There is a slight irony in the fact that the England football team could learn from one of Scotland's foremost novelists to fully appreciate its relationship with the World Cup in recent times. Dating back to the 1970s, Robert Louis Stevenson's edict that "to travel hopefully is a better thing than to arrive, and the true success is to labour" really sums up the endeavours of the men wearing the Three Lions.
For perhaps the first time since the days of the 1966 triumph, England arrive at a World Cup virtually unheralded and with a general consensus that the national team would do well to emerge from the group unscathed. Not only is everyone aware of this, but most are comfortable with it. This is a situation so alien to most England fans brought up on a diet of jingoistic fervour every four years that some of us have had to revert to type and assume the attempt to downplay the team's chances is merely to lull the other nations into a false sense of security.
Why, there's even been a psychology coach -- Steve Peters and his "inner chimp" -- brought in by Roy Hodgson to further confuse opponents. So subtle is this ploy, some rumours have suggested England may even have the mental capacity to deal with a penalty shootout should they manage to get to the knockout stages. It is indeed a cunning plan.
That the "30 years of hurt" -- it will soon be a half-century and a new song will have to be written -- looks unlikely to be unchallenged again in 2014 isn't really a surprise. After all, everyone is used to that by now. What is shocking is that everyone is just so resigned to joyful travelling, happy that the real success is being in Brazil at all.
It's rarely been so.
My first blog as England correspondent for ESPN was for the 2002 competition in Japan and South Korea, where England arrived off the back of a last-minute wonder free-kick by David Beckham against Greece -- a victory that consigned Germany to the playoffs, lest we forget -- and a tournament where bitter rival Argentina were discarded en route to a quarterfinal spot against Brazil.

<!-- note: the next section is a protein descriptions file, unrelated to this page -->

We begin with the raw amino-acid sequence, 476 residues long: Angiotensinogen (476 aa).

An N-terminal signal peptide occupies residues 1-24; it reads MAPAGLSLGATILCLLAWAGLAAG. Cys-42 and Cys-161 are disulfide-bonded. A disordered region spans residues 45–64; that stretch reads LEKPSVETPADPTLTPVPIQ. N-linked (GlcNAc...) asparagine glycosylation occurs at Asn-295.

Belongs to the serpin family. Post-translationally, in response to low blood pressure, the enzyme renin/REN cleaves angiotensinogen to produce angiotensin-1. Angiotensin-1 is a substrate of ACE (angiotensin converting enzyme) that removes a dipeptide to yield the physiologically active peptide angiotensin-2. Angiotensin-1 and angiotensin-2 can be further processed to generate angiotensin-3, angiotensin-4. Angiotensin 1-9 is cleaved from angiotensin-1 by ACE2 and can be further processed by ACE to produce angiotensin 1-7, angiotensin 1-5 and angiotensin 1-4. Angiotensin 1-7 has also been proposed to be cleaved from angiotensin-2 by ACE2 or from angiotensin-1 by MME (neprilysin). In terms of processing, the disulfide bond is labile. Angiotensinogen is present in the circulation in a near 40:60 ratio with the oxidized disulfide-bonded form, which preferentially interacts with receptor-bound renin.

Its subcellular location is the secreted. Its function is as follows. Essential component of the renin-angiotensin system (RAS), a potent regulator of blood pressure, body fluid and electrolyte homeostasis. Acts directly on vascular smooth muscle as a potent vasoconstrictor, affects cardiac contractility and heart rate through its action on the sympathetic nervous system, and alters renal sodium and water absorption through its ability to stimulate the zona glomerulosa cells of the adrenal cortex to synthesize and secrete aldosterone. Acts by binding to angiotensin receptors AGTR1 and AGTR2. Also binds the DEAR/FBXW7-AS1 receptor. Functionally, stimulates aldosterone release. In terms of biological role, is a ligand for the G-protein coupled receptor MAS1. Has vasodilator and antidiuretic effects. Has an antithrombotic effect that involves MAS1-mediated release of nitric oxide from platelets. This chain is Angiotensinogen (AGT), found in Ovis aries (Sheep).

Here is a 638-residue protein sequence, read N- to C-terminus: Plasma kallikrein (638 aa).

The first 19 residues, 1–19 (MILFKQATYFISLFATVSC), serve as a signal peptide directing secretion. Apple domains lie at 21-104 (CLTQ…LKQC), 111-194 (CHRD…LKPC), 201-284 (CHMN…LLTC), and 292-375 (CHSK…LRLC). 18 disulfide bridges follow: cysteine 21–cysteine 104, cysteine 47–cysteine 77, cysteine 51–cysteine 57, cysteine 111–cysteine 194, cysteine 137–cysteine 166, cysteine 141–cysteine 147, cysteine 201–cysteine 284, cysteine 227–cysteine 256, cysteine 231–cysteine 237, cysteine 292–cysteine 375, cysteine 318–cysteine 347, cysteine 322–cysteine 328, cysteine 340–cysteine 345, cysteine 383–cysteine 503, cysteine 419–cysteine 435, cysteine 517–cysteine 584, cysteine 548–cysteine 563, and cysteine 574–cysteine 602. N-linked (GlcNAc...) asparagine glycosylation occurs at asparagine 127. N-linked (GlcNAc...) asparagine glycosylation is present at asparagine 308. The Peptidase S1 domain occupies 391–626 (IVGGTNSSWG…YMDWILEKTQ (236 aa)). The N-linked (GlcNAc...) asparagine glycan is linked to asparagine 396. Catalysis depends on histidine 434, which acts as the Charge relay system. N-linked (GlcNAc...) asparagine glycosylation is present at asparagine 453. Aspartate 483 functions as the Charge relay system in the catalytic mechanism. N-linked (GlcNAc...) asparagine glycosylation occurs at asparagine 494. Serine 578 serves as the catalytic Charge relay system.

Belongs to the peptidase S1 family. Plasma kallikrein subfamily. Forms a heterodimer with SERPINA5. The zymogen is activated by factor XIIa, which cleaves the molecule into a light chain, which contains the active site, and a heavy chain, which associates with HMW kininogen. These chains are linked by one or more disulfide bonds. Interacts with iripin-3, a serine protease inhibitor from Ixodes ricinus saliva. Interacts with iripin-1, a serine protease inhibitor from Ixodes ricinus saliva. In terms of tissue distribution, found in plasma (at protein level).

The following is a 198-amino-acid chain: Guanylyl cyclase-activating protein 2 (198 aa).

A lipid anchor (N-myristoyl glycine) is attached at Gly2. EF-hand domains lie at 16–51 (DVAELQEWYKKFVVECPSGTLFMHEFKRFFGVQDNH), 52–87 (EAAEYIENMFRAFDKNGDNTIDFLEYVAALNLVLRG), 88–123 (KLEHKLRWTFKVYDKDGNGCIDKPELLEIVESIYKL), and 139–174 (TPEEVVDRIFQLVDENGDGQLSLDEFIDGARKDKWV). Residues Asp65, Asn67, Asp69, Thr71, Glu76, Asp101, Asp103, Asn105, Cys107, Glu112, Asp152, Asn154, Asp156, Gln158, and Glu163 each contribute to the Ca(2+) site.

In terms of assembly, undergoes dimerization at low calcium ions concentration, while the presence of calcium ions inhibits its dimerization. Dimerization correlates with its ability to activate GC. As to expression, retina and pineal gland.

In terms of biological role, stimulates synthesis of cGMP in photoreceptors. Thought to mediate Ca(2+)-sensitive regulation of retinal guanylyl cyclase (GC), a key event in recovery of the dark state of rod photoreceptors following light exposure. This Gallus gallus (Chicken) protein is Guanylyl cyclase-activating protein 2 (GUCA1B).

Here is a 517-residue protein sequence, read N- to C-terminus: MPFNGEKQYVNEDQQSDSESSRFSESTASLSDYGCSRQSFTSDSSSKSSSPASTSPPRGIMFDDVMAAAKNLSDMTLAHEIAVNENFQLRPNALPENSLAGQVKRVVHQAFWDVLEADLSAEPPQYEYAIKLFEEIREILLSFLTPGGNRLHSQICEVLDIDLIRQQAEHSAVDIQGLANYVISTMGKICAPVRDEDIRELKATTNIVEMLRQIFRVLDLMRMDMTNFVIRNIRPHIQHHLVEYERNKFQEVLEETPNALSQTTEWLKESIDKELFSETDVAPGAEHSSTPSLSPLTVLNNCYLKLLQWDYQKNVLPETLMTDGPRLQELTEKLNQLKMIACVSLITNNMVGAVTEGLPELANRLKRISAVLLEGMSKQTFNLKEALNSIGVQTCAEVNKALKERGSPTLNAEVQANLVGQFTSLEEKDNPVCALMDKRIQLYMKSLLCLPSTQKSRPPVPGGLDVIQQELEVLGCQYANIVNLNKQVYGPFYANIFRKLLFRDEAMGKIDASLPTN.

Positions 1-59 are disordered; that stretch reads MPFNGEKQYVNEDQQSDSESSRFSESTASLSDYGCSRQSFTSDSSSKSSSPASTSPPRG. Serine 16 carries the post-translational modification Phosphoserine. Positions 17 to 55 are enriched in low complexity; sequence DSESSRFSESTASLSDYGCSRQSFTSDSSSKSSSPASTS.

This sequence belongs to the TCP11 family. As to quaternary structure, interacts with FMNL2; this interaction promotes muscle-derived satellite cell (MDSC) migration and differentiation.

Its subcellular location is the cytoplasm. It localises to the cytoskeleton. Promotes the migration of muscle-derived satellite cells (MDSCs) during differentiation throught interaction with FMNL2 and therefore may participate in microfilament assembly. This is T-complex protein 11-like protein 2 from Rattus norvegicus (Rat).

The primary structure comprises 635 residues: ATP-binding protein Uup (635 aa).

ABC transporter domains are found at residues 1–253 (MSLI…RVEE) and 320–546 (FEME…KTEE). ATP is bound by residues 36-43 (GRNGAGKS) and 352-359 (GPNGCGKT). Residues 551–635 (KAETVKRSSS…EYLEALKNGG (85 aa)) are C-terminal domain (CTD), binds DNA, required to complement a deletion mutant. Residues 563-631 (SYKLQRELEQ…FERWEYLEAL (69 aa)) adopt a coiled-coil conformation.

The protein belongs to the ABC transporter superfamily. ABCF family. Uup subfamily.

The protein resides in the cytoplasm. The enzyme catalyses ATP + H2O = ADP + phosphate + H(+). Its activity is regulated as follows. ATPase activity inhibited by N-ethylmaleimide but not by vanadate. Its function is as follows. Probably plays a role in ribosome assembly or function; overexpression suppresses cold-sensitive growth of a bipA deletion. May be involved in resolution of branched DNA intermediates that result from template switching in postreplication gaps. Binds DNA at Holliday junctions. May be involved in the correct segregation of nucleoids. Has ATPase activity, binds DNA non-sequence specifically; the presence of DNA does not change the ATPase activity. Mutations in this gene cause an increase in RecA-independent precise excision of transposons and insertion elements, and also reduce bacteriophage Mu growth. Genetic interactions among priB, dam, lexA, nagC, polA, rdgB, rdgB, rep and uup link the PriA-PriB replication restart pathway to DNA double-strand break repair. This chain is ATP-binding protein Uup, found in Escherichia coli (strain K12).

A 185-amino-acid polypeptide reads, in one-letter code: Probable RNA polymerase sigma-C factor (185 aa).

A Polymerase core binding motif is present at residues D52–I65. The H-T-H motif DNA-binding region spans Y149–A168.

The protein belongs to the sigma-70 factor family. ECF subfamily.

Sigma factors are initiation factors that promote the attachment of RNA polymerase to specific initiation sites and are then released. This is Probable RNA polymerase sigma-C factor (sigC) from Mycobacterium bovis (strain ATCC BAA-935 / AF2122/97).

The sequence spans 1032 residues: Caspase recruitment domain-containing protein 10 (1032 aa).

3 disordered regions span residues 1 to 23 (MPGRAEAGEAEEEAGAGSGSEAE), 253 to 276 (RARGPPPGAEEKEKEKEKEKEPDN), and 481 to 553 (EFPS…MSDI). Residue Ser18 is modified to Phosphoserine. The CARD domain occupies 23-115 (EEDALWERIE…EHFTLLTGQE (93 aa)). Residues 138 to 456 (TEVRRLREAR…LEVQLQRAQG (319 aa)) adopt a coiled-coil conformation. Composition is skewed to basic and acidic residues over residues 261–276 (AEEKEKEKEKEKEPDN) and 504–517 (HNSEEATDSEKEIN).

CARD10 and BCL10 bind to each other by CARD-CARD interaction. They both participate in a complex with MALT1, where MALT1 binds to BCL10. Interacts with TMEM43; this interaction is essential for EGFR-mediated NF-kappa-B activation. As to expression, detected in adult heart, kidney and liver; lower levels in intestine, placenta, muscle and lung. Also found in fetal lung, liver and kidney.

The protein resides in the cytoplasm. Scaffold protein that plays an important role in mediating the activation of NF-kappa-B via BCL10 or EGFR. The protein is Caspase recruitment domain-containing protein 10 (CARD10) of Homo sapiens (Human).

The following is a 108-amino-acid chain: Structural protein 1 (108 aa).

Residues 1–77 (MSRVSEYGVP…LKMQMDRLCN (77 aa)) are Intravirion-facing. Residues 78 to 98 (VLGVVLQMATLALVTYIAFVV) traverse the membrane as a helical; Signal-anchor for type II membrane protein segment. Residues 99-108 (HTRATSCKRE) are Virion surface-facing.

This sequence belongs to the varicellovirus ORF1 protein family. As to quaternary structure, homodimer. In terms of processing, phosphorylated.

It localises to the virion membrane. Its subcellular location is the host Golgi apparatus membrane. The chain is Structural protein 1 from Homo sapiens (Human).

With Sven-Goran Eriksson in charge, Beckham serving as talisman and the memories of a glorious 5-1 win over Germany in Munich in the qualifiers in their pockets, England started the match with high hopes. Those hopes were soon dashed by a 2-1 scoreline in an insipid performance against a Brazilian side -- a match England led and Brazil played with 10 men for 30 minutes -- where it seemed as if the Three Lions were just happy to have a close game against the eventual winners.
In a glorious tournament in Germany in 2006, England again flattered to deceive. Emerging as group leader and defeating Ecuador in the round of 16, Eriksson's men once again faltered at the quarterfinal stage -- this time on penalties against Portugal. (Frank Lampard, Steven Gerrard and Jamie Carragher all missing their spot-kicks is even more unbelievable now than it was at the time.) This time, it was England that finished with 10 men after Wayne Rooney was sent off following that famous stamp-and-wink incident with Ricardo Carvalho and Cristiano Ronaldo. Eriksson resigned as manager, and Beckham gave up the captaincy.
This time around, though, the expectations are different. Frankly, there are none. Hodgson's intriguing blend of youth and experience has one eye on the future; the senior players can have a last hurrah, and the younger ones can learn on the job in preparation for Russia and Qatar. And yet, if England were to emerge from the group, a quarterfinal place would look like a good possibility.
But is there a need to fall into the old way of thinking? That old logic that dictates England should do well because they invented the game. Perhaps, or perhaps it's better to accept that this is a clean slate. Enjoy the journey and not worry.
In fact, forget the Scotsman. An old Japanese proverb says "It is better to travel hopefully than to arrive disenchanted." Yes, let's use that one. It's a mantra any England fan can understand.